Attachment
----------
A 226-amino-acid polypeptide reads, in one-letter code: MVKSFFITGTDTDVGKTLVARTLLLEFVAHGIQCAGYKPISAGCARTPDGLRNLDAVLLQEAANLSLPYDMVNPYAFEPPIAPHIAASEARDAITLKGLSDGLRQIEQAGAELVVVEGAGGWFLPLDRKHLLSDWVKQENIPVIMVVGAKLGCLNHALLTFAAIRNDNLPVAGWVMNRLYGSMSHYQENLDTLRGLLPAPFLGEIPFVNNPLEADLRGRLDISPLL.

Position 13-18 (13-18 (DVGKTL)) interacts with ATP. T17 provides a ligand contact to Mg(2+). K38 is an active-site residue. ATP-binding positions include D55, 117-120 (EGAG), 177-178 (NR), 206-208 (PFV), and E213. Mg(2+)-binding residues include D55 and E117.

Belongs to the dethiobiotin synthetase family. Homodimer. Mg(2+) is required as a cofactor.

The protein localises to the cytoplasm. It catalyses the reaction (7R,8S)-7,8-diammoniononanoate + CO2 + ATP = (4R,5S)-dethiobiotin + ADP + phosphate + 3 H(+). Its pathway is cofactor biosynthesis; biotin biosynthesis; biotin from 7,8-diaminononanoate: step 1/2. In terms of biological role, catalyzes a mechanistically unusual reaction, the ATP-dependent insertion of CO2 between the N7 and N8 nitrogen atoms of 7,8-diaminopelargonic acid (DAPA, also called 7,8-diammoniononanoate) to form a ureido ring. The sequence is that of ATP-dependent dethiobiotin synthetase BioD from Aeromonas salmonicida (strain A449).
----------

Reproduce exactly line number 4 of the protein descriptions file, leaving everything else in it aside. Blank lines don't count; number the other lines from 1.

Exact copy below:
The protein localises to the cytoplasm. It catalyses the reaction (7R,8S)-7,8-diammoniononanoate + CO2 + ATP = (4R,5S)-dethiobiotin + ADP + phosphate + 3 H(+). Its pathway is cofactor biosynthesis; biotin biosynthesis; biotin from 7,8-diaminononanoate: step 1/2. In terms of biological role, catalyzes a mechanistically unusual reaction, the ATP-dependent insertion of CO2 between the N7 and N8 nitrogen atoms of 7,8-diaminopelargonic acid (DAPA, also called 7,8-diammoniononanoate) to form a ureido ring. The sequence is that of ATP-dependent dethiobiotin synthetase BioD from Aeromonas salmonicida (strain A449).